HASTINGS, Mich. — Steve Walker and his family are preparing to close their store the Walker Music and Textile Company after being in business for 11 years.
Throughout the years, they’ve made a lot of friends in Hastings, whom they consider to be family, Steve said.
However, what Steve will miss most are the kids and teaching them how to play an instrument and fall in love with music, he said.
“This is my dream. Shutting it down. Closing out this phase of my life,” Steve said bursting into tears during an interview with FOX 17 on Monday afternoon. “It won’t be a retail shop anymore and it won’t be an inviting environment for kids to come and be loved and to learn music.”
Steve continued to cry.
Later, he and his son Mike picked up their guitars and played Lynyrd Skynyrd's Sweet Home Alabama.
Mike stopped halfway through and said ‘I can’t do it’ while wiping tears from his eyes.
“This is who I am. People that know me, know it is,” Steve said before pausing and letting out a sigh. “If you look on Facebook and Instagram, you’ll see what this means to people. And you’ll see what it means to me.”
Sunday, Steve announced online that they were closing because of the pandemic.
He said the governor’s stay-at-home order, that went into effect on March 24, really hurt them especially when they were deemed ‘non-essential’ and other businesses in the area were not.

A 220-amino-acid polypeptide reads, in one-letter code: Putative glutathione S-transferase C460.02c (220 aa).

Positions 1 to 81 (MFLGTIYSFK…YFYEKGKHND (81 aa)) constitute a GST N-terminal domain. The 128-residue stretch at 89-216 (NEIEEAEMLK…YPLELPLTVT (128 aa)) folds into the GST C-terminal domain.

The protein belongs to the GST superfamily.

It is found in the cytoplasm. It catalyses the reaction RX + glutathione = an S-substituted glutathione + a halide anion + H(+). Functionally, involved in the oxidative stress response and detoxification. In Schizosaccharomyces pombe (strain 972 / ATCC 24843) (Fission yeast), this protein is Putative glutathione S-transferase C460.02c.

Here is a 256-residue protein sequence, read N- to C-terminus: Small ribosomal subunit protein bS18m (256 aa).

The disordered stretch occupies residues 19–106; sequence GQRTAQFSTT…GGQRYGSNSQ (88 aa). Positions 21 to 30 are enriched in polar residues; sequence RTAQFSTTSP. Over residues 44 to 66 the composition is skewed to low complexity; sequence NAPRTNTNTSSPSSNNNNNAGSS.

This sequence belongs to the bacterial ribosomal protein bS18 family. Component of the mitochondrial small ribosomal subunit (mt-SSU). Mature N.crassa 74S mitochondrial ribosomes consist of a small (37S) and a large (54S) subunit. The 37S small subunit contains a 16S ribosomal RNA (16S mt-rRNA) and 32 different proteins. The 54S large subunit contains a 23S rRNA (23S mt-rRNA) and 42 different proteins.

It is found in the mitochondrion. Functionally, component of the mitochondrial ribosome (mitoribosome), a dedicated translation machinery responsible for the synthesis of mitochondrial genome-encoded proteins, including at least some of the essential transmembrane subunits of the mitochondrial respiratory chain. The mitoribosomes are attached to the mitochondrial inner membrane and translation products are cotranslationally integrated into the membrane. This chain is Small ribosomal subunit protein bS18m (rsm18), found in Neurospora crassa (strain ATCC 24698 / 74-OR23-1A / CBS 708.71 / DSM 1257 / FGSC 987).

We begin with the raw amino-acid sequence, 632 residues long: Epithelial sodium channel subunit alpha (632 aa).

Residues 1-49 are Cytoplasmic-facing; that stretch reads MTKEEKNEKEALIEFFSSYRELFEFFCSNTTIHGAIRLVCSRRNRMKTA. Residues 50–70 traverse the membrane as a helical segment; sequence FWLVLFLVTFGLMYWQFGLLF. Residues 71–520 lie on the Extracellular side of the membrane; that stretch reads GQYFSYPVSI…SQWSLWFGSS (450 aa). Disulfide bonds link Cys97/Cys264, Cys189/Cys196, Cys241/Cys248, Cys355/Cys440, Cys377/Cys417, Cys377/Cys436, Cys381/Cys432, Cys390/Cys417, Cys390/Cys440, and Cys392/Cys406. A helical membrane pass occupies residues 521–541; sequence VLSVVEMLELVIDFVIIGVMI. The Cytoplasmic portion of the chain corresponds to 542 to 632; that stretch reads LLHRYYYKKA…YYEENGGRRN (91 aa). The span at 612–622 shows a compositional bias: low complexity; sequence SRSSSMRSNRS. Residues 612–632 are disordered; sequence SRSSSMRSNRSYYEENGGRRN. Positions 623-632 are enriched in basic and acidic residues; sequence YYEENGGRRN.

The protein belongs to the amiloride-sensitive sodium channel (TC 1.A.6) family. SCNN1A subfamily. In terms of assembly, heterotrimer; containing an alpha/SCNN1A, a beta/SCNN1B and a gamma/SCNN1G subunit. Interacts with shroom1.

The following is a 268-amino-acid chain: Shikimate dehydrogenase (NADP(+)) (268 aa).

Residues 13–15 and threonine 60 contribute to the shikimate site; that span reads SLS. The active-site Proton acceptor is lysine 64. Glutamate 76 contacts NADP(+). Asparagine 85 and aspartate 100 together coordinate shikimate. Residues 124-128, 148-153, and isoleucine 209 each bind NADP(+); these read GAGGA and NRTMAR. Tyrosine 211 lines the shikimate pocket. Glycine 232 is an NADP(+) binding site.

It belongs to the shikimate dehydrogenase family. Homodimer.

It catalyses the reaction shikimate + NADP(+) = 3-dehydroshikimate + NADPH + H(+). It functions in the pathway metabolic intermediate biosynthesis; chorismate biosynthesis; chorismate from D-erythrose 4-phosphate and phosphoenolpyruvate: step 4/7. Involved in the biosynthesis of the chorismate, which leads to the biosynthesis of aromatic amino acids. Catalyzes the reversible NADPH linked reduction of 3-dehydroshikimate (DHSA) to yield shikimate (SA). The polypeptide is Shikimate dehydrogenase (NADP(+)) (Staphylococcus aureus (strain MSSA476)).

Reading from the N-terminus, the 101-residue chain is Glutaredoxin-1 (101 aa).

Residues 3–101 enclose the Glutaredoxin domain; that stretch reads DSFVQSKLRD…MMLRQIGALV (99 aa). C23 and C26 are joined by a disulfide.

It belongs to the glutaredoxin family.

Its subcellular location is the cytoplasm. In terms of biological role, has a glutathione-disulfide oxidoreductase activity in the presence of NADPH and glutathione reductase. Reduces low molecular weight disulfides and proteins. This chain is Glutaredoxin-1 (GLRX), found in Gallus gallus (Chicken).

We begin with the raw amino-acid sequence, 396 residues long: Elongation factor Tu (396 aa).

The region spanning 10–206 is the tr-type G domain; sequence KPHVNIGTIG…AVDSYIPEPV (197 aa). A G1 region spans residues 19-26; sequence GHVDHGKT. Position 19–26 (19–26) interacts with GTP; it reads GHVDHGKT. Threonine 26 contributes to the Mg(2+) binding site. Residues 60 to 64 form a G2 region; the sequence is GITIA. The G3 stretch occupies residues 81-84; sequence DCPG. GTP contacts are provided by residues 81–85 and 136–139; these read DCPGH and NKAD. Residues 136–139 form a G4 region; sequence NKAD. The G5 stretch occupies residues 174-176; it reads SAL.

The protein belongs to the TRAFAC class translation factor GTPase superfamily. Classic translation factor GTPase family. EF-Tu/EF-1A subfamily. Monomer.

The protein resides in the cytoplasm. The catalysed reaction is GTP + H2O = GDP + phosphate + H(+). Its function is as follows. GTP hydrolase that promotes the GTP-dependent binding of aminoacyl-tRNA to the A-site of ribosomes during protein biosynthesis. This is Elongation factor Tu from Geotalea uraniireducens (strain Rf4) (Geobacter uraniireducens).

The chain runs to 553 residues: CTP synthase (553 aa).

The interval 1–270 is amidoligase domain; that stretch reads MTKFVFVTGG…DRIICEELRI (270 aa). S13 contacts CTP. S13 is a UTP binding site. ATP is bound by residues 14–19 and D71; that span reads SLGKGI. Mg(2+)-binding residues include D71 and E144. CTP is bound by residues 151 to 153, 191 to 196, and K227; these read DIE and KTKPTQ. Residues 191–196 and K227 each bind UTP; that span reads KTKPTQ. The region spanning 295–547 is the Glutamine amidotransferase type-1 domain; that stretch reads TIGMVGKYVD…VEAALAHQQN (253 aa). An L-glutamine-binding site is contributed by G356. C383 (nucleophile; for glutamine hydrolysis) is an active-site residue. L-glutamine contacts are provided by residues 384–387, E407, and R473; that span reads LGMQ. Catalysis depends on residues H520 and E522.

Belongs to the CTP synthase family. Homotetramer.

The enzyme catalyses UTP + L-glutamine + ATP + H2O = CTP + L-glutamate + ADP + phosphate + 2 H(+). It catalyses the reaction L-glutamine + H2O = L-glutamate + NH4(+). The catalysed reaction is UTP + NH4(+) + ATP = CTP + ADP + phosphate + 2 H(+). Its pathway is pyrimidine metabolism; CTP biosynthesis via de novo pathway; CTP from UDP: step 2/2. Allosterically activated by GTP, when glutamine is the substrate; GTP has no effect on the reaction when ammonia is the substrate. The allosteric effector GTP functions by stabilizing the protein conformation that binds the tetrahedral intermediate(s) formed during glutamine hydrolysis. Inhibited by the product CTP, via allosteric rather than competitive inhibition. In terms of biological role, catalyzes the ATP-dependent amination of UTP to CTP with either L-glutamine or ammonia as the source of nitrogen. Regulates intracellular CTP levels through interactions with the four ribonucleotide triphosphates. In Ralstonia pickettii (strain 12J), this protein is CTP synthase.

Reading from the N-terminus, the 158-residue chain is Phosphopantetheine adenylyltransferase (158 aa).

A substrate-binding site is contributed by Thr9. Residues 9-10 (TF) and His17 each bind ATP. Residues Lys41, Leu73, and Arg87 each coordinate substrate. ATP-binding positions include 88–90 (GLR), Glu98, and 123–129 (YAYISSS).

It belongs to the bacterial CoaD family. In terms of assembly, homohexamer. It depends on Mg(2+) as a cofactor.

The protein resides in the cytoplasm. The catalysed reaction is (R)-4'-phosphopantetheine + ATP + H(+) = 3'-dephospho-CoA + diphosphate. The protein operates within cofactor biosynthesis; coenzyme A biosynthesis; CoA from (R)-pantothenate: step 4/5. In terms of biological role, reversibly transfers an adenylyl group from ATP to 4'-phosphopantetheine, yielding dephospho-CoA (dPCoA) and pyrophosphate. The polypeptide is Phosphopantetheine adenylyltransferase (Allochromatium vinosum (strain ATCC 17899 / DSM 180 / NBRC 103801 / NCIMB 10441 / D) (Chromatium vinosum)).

“I’ve been sitting here for 60 days watching my neighbors do business day in and day out,” Steve said. “They aren’t thriving but they are surviving. There’s no reason in hell I couldn’t have done the same thing. None. And that's what makes me angry.”
Steve said he tried to save the business. They called the unemployment office several times and were unsuccessful in reaching anyone. And, when they applied for grants through the Michigan Economic Development Corporation, they were denied.
“There was only $32,800 grants for Barry County in total,” he said. “Of that $32,800, five businesses were the recipient of that money.”
Steve said he doesn't know which businesses were awarded the money. However, he's grateful that his store is up-to-date on their bills, even though they’re uncertain of how their expenses will look in June.
“Our utility bills with Consumers is over $600 a month so that really bites into what you have,” said his wife Nancy, who also manages the store. “And then of course we have our phones and internet and water bill an insurance and on and on.”
So they’re moving out, she said. Their landlord will let them out early. In the meantime, they’re selling their inventory.
“For our future we’ve decided that the best thing for us is to close,” Nancy said. “So right now we’re having 20 percent sales off for the next 2 weeks and then, we’re only going to run our sales for about six weeks.”
Nancy said whatever a customer purchases, they’ll bring out to them curbside.
However, the Walkers wish they didn’t have to do this, they said. They felt the governor's executive order killed not only their store but their dream.
“I put the responsibility of that on the governor’s shoulders because if she had been reasonable, this would not be happening,” Walker said. “But oh well. That’s the way it is. That’s life. And, I have to move on and deal with it.”